Cassette Culture is a monthly column dedicated to exploring the various artists that inhabit the expansive cassette market. Drawing from bands and labels around the world, this column will attempt to highlight some of the best artists and albums from this global community.
Under the alias of Sote, Tehran-based artist Ata Ebtekar constructs music that defies easy categorization and effortlessly eludes even the most dogged inquiries into the origins of its creation. Transmuting the ethereality of electronic music into something physically reactive, his work is riddled with acoustic experimentations and synthetic reagents. His music doesn’t adhere to any rhythmic guidelines, opting instead to wander and explore these circuital landscapes without restriction or melodic limitations. Often complex and prone to byzantine arrangements, Ebtekar revels in the sublimation of influence and the realization of his own internal mechanics.
With his latest release, MOSCELS – so named for the modular synthesizers and the particular modes they possess which give his sounds such an enigmatic tone – he has built a fascinating and hypnotic world of whirring synths and aberrant rhythms. Moody and occasionally prickly in its presentation, these songs stutter, shift, and then reshape themselves according to the capricious whims of their creator. There are times when the textures evoke brighter atmospheres and a certain lightness, but Ebtekar is equally adept at allowing them to reflect darker and more sinister emotions. MOSCELS is a torrent of wild currents and unpredictable movements, and it’s a privilege to witness its release.
Philip Sulidae doesn’t create music so much as he channels its mysterious impulses. His work often feels spontaneous, and likely is, tying together found sounds and experimental field recordings into a sound that can be subtle, minimal and abstract without losing its force and ability to engulf you wholly. Akin to William Basinski and Fennesz in the way they approach the dissolution and birth of their respective creativities, Sulidae is a vessel for the wonderful complications inherent to his music. Staticky and filled with plentiful negative space, his freeform compositions are emotional without being overtly manipulative and resonant without sacrificing his own unique perspective on sound architecture.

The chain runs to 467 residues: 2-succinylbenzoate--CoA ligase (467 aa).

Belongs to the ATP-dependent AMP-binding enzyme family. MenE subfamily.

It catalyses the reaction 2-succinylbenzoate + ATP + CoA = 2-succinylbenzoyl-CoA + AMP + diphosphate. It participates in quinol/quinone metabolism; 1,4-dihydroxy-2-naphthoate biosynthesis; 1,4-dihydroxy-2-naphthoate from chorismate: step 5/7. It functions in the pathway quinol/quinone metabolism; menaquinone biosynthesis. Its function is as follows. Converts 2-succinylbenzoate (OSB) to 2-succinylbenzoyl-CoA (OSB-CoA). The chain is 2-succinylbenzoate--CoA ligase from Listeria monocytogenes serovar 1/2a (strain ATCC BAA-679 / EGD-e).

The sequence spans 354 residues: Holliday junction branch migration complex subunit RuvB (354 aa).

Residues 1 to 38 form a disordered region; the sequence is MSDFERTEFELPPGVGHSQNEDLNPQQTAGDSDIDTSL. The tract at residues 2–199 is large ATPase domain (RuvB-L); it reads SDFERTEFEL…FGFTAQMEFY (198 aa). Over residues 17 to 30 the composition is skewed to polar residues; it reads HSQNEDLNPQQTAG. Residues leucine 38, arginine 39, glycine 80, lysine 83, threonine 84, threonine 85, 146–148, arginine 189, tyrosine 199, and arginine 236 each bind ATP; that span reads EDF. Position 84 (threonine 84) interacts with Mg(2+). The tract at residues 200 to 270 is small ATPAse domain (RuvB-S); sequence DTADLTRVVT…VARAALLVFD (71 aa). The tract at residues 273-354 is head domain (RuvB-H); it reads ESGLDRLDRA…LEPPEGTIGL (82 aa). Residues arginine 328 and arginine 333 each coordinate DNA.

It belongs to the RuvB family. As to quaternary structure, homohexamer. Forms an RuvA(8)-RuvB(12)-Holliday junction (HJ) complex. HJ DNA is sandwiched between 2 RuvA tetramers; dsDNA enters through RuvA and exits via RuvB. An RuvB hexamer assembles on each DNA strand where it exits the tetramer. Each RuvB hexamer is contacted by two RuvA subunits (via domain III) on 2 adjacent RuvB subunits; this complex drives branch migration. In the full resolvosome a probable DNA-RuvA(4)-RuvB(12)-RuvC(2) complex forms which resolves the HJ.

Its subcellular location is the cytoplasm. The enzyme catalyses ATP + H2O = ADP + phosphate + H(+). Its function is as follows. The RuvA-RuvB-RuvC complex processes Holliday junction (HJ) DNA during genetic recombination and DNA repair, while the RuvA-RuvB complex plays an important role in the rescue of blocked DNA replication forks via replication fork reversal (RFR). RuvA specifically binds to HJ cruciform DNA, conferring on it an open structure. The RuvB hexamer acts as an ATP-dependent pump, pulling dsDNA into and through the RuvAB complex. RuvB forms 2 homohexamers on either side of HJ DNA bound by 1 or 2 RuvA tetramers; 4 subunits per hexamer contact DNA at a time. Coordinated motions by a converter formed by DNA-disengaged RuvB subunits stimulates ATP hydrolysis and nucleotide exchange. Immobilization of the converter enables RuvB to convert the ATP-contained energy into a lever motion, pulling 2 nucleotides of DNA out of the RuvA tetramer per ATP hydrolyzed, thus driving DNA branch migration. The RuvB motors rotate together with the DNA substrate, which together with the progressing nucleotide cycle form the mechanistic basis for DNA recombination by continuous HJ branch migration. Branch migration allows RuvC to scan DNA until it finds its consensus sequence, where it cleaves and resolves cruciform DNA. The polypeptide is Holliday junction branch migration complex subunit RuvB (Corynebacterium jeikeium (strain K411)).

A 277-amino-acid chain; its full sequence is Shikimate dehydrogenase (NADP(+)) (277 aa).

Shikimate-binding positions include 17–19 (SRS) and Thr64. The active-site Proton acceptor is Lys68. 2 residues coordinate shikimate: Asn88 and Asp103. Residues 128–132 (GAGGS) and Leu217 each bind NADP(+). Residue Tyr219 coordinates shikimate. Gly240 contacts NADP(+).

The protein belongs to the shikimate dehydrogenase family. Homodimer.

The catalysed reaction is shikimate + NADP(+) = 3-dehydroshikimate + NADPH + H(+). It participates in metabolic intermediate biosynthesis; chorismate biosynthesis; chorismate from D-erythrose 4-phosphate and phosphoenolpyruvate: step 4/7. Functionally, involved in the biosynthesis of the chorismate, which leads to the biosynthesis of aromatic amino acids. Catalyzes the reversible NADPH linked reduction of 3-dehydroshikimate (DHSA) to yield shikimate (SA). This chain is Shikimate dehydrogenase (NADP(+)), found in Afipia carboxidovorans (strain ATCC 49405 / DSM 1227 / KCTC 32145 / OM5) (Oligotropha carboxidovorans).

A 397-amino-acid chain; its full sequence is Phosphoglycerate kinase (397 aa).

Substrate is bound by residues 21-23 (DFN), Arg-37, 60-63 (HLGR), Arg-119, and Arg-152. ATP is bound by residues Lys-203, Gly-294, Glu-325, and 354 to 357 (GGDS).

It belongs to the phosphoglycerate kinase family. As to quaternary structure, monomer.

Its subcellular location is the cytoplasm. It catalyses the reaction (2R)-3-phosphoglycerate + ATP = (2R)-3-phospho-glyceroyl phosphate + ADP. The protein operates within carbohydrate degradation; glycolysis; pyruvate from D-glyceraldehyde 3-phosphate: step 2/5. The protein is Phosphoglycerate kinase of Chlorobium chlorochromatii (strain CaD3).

Tupik, his latest transmission from the murky depths of his imagination, is remarkable in that it can feel so weightless while still possessing a formidable emotional gravity. Built around two longer tracks – “Pampas Grass” and “Outskirts” — the tape is a miracle of unconventional instincts and execution, as its collection of scattered sounds evoke desperation and confusion without the comfort of deliberate context. These tracks are pure impressionism, allowing the audience to fill in that empty space with their own experiences and fears. And in light of recent social and political events, there are plenty of terrifying thoughts and memories that we might thread throughout this amorphous soundtrack.
Ivan Zoloto has long wandered ambient corridors and noisy spaces where he can be focused on the unraveling of his experimental tendencies. Riddled with droning tactility and shambling electronics, his past work has been wholly affecting and emotionally pulverizing. By embracing the tonal primitivism of noise, he has developed an aesthetic both sustainable and deconstructable. However, all is not just tumbling tones and capricious textures – there is weight to Zoloto’s efforts, an appreciable emotional density that allows him to function within this garble of terse melodies and hiss-streaked anti-rhythms while roaming through some wildly innovative collage-based soundscapes.
For his latest cassette, the trilogy-starting Ghosting, Zoloto has created a travelogue of sorts, utilizing a kind of musical geography that informs each track. Recorded in Moscow, Shanghai, Petrozavodsk, Odense, Lincoln and Yekaterinburg over the course of six years, this collection is a startling realization of his electronic wanderings. Collaborating with Li Huihui AKA Arrebato, formerly a member of Chinese harsh noise outfit Torturing Noise, Belgium-based TG Gondard, and Ernesto González AKA Bear Bones, Lay Low (who provides bits of spoken word and synth pads), Zoloto has crafted an ode to the relevance of noise as a viable art form.
Japanese artist Nikmis deftly blends electronic experimentation with his own classical leanings, bringing together disparate inspirations to form a cohesive and mesmerizing brew of baroque melodies and wobbly synthetic tones. These modular symphonies are adorned in breathless atmospheres where plinking sounds and oddly orchestral tides cascade across one another. There’s a playful swagger here, as if Nikmis is joyfully channeling these sounds without any external influence (which is likely the case) and imbuing them with a life al their own. He possesses a loose-limbed versatility, a preternatural ability to effortlessly coax these shades of noise from a number of given musical sources.
On his latest cassette, Jawbone, Nikmis continues to pull apart his classical impulses and bond them to a series of electronic revelations. He develops an equilibrium between the various aesthetics at work here, letting the music bloom and evolve at its own pace. He creates gateways into the hearts of these different sounds, portals where their complicated movements are revealed and can be explored. They are expansive and filled with synthetic flourishes of a pastoral nature, like Vangelis collaborating with OneohTrix Point Never on the soundtrack for the SNES RPG “Earthbound”. Jawbone is a gorgeous and ornate electronic journey through the unspoiled wilderness of Nikmis’ creativity.